The thing is that my children have slept through the night for years now.  My youngest has always been a good sleeper, she takes after her daddy.  My eldest (or the practice child) has always woken at the crack of dawn, but even he sleeps through the night on the whole.  Of course we have episodes of illness like any family, and more often than not someone decides that they need a cuddle in the early hours – but I realised recently that I cannot always blame these little visits.


A few years ago I suffered from anxiety (and that in itself is a fairly big thing for me to admit to).  I would fall asleep no problem, but within a matter of hours I would be awake again.  Wide awake.  I spent many a night battling with it.  Laying very still with my eyes closed – almost pretending to myself that I was asleep.  Some nights I would wake and give in, going downstairs to make a drink or a hot water bottle.  This went on for sometime, almost like a catch twenty two, and eventually I realised that it would actually be a much better idea to make my peace with it.  And so I did. I accepted it, and I lived with it and eventually I learned ways to manage it where I could.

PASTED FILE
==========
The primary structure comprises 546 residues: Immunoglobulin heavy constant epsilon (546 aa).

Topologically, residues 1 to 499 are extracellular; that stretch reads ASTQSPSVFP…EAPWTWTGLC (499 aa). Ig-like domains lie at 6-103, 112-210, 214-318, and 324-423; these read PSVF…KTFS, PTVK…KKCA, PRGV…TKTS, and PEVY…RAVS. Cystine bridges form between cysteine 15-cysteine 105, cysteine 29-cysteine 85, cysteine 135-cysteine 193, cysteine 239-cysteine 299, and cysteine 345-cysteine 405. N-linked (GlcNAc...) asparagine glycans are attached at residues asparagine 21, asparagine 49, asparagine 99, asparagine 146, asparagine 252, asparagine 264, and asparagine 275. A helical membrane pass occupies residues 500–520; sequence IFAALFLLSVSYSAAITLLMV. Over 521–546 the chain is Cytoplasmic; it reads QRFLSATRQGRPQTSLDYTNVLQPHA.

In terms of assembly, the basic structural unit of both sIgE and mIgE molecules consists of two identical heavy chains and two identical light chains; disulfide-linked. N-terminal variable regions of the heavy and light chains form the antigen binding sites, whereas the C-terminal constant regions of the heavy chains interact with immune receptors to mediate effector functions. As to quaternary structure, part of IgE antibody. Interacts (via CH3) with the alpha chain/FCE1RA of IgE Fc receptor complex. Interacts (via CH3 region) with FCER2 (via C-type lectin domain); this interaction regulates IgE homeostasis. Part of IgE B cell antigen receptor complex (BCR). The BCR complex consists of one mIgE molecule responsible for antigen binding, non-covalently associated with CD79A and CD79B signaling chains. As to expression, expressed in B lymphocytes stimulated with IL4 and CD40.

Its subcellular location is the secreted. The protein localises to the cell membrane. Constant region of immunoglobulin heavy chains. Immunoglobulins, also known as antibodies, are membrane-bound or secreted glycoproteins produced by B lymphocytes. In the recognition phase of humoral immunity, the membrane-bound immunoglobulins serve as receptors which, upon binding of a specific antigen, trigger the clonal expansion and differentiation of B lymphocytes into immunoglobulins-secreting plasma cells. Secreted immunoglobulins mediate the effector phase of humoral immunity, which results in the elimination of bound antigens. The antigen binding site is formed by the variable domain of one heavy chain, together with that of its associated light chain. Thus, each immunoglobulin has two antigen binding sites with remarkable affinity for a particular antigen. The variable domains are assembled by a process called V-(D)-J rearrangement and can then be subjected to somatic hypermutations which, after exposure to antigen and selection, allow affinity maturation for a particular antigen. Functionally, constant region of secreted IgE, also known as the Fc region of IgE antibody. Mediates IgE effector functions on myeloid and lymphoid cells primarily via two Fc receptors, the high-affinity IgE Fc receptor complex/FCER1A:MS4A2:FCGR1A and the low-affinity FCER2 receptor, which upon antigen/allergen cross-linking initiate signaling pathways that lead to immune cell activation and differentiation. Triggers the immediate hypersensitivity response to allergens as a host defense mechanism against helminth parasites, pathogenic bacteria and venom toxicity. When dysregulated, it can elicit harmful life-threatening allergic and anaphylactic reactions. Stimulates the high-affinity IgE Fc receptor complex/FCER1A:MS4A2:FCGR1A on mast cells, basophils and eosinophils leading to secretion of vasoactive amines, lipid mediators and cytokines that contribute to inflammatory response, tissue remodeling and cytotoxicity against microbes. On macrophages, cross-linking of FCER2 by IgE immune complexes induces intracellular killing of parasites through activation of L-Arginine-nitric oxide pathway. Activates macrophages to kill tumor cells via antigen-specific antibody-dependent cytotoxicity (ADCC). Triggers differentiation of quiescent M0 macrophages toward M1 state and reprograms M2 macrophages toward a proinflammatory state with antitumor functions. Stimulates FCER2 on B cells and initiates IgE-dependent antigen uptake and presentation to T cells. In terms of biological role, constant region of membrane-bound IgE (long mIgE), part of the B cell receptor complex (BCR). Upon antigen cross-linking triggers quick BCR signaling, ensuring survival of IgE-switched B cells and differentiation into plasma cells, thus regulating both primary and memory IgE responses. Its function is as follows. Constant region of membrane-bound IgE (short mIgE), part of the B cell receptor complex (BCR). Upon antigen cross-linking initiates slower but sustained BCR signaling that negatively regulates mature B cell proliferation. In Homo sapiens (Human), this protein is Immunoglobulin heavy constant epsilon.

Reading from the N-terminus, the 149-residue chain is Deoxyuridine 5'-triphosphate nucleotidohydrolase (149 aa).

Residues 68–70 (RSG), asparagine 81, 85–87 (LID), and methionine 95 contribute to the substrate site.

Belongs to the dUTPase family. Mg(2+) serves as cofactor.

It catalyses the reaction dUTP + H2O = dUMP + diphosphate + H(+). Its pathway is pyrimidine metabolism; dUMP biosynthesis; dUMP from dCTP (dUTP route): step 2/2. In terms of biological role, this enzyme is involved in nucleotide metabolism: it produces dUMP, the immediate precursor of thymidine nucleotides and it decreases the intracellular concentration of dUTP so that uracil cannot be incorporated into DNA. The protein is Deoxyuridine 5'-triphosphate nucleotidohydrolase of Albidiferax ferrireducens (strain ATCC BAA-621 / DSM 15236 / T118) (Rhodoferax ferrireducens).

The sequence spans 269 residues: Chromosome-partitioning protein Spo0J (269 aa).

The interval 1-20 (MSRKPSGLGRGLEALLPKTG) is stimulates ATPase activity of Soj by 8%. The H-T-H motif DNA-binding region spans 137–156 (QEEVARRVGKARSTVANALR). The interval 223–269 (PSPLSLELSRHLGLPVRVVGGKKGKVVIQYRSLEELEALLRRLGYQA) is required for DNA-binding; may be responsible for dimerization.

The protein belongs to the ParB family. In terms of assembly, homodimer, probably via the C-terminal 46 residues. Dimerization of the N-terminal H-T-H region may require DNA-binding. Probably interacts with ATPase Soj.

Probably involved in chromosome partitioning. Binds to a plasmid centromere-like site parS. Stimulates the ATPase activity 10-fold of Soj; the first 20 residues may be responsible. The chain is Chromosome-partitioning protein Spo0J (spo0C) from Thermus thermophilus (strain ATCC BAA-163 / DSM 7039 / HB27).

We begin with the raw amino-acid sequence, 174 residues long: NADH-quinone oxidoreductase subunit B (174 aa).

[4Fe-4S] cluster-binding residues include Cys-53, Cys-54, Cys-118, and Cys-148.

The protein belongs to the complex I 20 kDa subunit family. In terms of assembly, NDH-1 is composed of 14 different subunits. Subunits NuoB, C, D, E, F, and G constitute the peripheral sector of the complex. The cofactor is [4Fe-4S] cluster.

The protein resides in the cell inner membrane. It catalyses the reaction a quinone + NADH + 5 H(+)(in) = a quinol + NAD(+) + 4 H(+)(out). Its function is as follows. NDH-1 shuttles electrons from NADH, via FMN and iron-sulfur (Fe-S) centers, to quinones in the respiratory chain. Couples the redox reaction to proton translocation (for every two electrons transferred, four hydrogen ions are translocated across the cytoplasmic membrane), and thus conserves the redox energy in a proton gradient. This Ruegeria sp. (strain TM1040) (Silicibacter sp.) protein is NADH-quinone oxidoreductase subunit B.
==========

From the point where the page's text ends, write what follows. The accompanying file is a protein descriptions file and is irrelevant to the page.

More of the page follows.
There were points where it was improving but then of course, real life stepped in an threw a ‘curve ball’ by way of illness.  A diagnosis of breast cancer brought with it a multitude of thoughts, worries, fears and those peaceful nights became a private time to pore over research and facts.

I began to write, as a way to draw out the thoughts and emotions dancing around my head.